Requirements Traceability

Requirements Traceability

Elias Canhadas Genvigir (Federal University of Technology – Paraná – UTFPR , Brasil) and Nandamudi Lankalapalli Vijaykumar (National Institute for Space Research – INPE, Brasil)
DOI: 10.4018/978-1-60566-731-7.ch008
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This chapter presents a research about the Software Requirements Traceability. The main elements of traceability, definitions, problems and prospects are presented. The chapter is organized by topics and its beginning is a review about requirements engineering, its categories (Elicitation, Analysis and Negotiation, Documentation, Validation, and Management) and its role in software development. Afterwards, the requirements management and its elements (Identification, Change Management and Traceability) are described. Traceability is discussed; its aspects and problems are exploited as well as its classifications, techniques, links, metrics and models. Finally the Conclusion presents the main points that can be explored in future researches.
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1 Introduction

Software production activity, also known as software development process, has been improving due to the demands in quality increase of those products.

The demand for more quality, cost decrease added to introduction of new technologies naturally forces to process improvement. Those facts are not new and this occurs in several other production areas that employ different techniques to increase their development processes. In particular for software the research area involved with the process improvement is the Software Engineering (Bauer, 1969; IEEE, 1990; IEEE, 2004).

The very first model ever employed in the software development process, that proposed work segmentation, is the waterfall model. It was able to allow a structured overview about the software development and its structure was the foundation stone to propose new processes as new necessities were required.

There are other development models such as prototyping, incremental, evolutionary, and spiral.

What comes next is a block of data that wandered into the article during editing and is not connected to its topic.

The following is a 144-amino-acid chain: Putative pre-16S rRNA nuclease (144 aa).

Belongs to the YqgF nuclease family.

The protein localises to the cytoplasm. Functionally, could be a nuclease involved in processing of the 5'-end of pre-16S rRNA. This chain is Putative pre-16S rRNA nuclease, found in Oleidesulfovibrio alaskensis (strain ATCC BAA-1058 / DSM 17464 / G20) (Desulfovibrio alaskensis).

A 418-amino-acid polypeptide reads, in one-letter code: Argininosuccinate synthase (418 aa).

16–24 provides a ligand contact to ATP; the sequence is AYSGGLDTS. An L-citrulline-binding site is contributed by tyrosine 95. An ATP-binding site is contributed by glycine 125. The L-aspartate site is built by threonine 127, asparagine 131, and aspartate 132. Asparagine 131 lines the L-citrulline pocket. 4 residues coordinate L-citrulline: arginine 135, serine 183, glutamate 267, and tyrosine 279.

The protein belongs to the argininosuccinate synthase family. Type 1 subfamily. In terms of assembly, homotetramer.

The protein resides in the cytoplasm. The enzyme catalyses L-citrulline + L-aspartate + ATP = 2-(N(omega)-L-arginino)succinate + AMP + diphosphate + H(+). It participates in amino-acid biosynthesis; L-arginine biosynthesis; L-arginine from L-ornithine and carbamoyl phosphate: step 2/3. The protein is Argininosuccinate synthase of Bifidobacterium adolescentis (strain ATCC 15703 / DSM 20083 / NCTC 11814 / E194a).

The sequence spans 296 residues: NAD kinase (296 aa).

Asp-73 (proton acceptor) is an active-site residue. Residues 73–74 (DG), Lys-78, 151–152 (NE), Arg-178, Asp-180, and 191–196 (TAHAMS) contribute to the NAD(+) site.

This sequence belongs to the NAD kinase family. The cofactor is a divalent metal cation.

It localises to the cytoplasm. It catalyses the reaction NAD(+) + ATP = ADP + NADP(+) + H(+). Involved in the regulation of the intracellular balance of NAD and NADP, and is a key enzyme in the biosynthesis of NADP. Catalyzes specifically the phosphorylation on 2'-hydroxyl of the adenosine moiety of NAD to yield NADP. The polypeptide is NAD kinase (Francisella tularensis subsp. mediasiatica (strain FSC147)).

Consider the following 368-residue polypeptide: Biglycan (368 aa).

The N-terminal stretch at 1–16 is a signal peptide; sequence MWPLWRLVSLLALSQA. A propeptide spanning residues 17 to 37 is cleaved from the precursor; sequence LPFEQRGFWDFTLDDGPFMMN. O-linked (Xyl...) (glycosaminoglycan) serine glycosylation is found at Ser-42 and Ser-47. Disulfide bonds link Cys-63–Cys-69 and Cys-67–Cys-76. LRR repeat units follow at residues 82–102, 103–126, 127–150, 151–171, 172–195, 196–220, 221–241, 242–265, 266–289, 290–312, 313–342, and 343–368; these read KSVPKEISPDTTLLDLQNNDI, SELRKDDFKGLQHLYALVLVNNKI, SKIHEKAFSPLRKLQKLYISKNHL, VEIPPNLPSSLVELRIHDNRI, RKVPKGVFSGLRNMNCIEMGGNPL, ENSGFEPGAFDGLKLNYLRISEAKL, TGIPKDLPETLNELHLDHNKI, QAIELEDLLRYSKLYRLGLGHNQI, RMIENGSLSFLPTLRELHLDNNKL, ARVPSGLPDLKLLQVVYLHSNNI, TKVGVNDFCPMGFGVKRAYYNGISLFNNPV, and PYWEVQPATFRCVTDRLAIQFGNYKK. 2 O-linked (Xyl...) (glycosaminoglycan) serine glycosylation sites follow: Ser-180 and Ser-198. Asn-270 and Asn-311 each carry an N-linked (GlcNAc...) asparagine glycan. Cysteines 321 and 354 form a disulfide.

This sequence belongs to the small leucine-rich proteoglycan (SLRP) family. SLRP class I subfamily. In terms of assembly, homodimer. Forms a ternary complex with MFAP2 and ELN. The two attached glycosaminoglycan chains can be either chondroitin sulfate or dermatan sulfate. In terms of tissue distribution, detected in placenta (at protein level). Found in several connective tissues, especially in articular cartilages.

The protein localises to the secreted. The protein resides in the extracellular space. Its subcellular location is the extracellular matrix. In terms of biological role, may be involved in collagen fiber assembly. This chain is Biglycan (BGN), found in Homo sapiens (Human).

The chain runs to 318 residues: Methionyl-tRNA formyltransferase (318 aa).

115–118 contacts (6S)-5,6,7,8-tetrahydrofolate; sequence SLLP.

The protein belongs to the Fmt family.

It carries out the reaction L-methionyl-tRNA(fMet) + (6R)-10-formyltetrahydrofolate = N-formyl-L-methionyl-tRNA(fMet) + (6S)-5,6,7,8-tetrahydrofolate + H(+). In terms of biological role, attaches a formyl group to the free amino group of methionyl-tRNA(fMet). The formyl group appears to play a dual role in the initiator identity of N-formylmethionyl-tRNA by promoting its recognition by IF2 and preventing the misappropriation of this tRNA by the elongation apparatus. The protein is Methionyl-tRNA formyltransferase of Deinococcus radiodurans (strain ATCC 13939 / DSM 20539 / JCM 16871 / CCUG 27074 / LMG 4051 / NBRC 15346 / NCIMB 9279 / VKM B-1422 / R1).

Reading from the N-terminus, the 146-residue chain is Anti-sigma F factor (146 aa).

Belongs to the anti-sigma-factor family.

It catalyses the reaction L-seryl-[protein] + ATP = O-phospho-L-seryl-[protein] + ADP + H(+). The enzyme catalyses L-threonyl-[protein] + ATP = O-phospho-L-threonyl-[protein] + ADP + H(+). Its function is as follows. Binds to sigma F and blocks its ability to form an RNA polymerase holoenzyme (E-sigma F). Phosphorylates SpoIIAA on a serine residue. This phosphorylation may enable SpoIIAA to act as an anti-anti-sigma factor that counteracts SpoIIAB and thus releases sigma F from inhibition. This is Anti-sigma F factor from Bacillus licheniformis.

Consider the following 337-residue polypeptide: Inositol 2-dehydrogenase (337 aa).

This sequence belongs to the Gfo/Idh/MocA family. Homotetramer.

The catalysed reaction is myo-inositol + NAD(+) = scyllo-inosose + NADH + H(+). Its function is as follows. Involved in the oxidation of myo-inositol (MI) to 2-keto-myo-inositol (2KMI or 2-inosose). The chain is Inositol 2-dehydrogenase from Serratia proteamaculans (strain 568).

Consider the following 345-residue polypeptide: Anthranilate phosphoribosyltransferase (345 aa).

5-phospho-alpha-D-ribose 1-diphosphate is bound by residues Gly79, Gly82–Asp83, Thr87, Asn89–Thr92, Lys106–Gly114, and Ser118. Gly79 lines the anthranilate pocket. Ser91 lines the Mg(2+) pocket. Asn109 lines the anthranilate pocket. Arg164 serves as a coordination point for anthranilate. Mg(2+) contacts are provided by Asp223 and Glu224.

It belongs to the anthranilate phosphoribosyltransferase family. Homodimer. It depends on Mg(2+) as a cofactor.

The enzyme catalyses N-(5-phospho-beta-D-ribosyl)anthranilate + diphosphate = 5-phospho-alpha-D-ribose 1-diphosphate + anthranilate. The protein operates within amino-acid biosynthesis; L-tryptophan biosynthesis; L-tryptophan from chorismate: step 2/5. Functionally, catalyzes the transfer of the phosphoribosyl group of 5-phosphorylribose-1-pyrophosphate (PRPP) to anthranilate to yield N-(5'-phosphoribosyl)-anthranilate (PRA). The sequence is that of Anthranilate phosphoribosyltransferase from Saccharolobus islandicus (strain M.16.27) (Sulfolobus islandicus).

It is interesting to observe a common point in all these models: all of them start with Requirements Engineering. Generally speaking, Requirements Engineering is the process to identify stakeholders and their needs, and documenting these in such a way that makes analysis, communication, and subsequent implementation feasible and at the same time leading to a product of quality and reliability (Nuseibeh & Easterbrook, 2000).

The fact that Requirements Engineering being the first activity within the software production process can be better explored by analyzing the following statements:

The main goal of Requirements Engineering is to define the purpose of the system proposed and to define its external behavior” (Antoniou et al., 2000).

“The primary measure of success of a software system is the degree to which it meets the purpose for which it was intended” (Nuseibeh & Easterbrook, 2000).

The first statement refers to the definition of purpose, which is an inherent characteristic during the initial activities both in projects and research methodologies (Basili et al., 1994; Solingen & Berghout, 1999).

The second refers to meet the intended purpose. If a software development's basis is to come up with a solution to a given problem, then it is of a fundamental importance the knowledge of the exact dimension of the problem to be solved. Requirements are initially discovered in projects and to understand them is a basic condition for the next phases.

Thus, one can get an idea of the importance with respect to requirements and why the Requirements Engineering occurs in the initial phases within the development process.

Requirements engineering activities can be divided into five categories: Elicitation, Analysis and Negotiation, Documentation, Validation, and Management. These definitions alternate among different authors (Jarke & Pohl, 1994; Sawyer et al., 1998; Graham, 1997; Kotonya & Sommerville, 2000; Sommerville, 1995) but the concepts are similar:

Key Terms in this Chapter

Stakeholders: Individuals or organizations involved or affected by the system and who have an influence on the requirements. They could be end-users, managers, suppliers and customers.

Requirements Engineering: The process of identification, analysis, documentation and management of requirements so that they are useful for implementation, consistent with the needs of stakeholders and to provide the software product quality.

Traceability Links: The main resource used to maintain and represent the traceability relationships. A link establishes an explicit relationship between two artifacts.

Techniques: Technical and managerial procedures that aid in the evaluation and improvement of the software development process.

Requirements Traceability: The ability to define traces between requirements and other artifacts throughout the development process; and to follow those traces in any direction.

Models: A set of elements describing something built for some purpose that is subject to a particular form of analysis.

Requirements Management: A parallel process to support other requirements engineering activities such as identification, change management and requirements traceability throughout the development process.

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